Work-based learning strategies - Successful transition systems offer a variety of work-based learning experiences, building on local labor market conditions and allowing for differences in student interest, aptitude, and developmental stage. Transition systems can include a menu of options such as business-based experiences, school-based enterprises, entrepreneurial programs, youth apprenticeships, mentorships, cooperative education, and service-learning. Programs also use a range of strategies-- paid or unpaid work experiences, for five or fifty students, during the school day or after school, based in the school classroom or in a "community classroom"--with programs customized to fit the needs of youth, schools, business, and the local community. Regardless of which particular options or strategies a system utilizes, it must provide appropriate support services to students, staff, and business partners.

Integrated career information and guidance system - Another critical component for effective transition systems is the integration of career counseling into the system. In addition to career information, assessment, and guidance, many programs provide mentoring and personal counseling activities. These services are not appendages, but essential components of the system. Services must be ongoing, and each student should have an individual educational and career plan that is regularly updated. As part of the system, career counseling must link back into earlier grades: age-appropriate activities should start in elementary school. There must be multiple points at which counseling can occur, and it must be ongoing and consistently available to students. Equally important, the school's counseling system must tie into reliable, up-to- date labor market and job information sources.

Progressive system starting before grade 11 - Programs that do not start until eleventh grade will miss the chance to make a difference for many students. It is crucial to reach younger students before they become discouraged, disengaged, or drop out. Common sense and research both support the concept that a student who understands the connection between school and work--between lifelong learning and a successful life--will be much more motivated to succeed in school. Programs must take a progressive, sequential approach that includes preparatory, age-appropriate "feeder" programs starting as early as elementary or middle school.

Postsecondary articulation - Just as an effective school-to- work system begins before eleventh grade, it also extends beyond high school graduation. Programs must provide multiple connections to postsecondary institutions, beginning when the student is still in high school and extending to provide post-high school education and training options. Articulation with postsecondary institutions while the student is in high school may take the form of dual/concurrent enrollment, college credit for high school courses, the acceptance by postsecondary institutions of alternative forms of assessment such as portfolios or certificates of mastery, or an agreement that the postsecondary institution will grant credit for alternative instruction such as work-based learning experiences. These arrangements at once greatly expand the training immediately available to high school students, and offer them a ladder of opportunity toward progressively more advanced training and advantageous employment after high school.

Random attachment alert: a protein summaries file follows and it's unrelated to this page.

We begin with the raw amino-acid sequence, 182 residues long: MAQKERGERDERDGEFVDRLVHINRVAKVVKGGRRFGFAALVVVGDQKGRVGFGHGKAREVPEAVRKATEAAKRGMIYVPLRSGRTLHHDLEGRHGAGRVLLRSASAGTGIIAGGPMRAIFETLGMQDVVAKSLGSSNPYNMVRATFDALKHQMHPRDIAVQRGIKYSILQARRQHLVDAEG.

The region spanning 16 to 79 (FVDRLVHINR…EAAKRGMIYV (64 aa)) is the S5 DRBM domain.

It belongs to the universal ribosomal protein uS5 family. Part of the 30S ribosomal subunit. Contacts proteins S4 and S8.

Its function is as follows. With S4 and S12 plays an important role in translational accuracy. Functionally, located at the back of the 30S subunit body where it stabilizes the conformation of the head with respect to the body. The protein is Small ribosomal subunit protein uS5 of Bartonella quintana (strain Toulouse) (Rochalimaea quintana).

Creative financing - Obtaining seed money for reform in its early stages is almost always a critical element of school- to-work initiatives. Many initiatives have drawn on federal funding, including Perkins Act and other vocational and special populations grants. Where the state government has supported tech prep and related reforms, state funds have made a significant difference. In some states, funds for educational reform, including specific set-asides for school-to-work transition, have helped schools initiate school-to-work reforms. Business has provided funds, in- kind contributions, and human resources that have not only underwritten specific programs, but offered evidence of corporate support that often helps leverage additional support. Interagency agreements that allow education programs to draw on other governmental funds, particularly those set aside for employment and training or for special populations, have greatly benefitted school-to-work transition systems in several states.

Application of research - A number of the sites studied by AED consciously drew upon existing research, conducted their own research, or commissioned new research in order to plan, assess, or strengthen their school-to-work system. They made use of the research to provide a foundation for a program model; to assess the local labor market and economy; and to measure the impact of the program on students, specifically how their graduates fared in the worlds of work and postsecondary education. Using research in these ways also brought a number of secondary benefits, as the findings helped justify the school-to-work system, affirm to the staff the importance of their work, leverage additional resources for its support, and provide feedback that could be used to improve and refine different aspects of the reform initiative.